Ivy Bridge Memory Scaling
A deliberate effort went into extending Ivy Bridge’s memory overclocking ceiling and adding more granular settings. In theory, scaling memory bandwidth up could have a big impact on integrated graphics performance (more throughput certainly helped AMD’s A8-3850). So, is it worth spending extra on modules rated for higher data rates?
A synthetic like Sandra 2012 demonstrates sizable gains. Bandwidth literally doubles as we move from two channels of DDR3-1066 to DDR3-2133.
Real-world performance improvements trail off a lot faster though, likely because memory isn’t the most debilitating bottleneck.
Assuming you use a high-end Ivy Bridge chip with a discrete GPU, does faster memory affect our other benchmarks? WinRAR is notoriously sensitive to bandwidth changes, and it easily shows where more throughput helps…and where it ceases to make a difference.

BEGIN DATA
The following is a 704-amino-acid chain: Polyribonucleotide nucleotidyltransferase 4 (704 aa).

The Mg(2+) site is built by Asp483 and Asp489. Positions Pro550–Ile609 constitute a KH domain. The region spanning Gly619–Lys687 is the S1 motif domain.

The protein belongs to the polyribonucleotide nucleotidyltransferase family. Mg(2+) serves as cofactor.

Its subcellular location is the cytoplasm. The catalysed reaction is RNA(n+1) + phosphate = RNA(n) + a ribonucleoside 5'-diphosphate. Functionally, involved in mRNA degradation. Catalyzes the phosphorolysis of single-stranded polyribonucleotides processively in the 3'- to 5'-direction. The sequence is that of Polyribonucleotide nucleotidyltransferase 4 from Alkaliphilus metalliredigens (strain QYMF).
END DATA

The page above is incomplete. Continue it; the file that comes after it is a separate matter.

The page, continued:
It definitely makes sense to buy a DDR3-1600 kit, and even DDR3-1866 nudges performance forward a little. Stepping up to DDR3-2133 really doesn’t do anything though.
On the other end of the spectrum, well-threaded compute-intensive titles like 3ds Max give you nothing back in return for installing faster memory.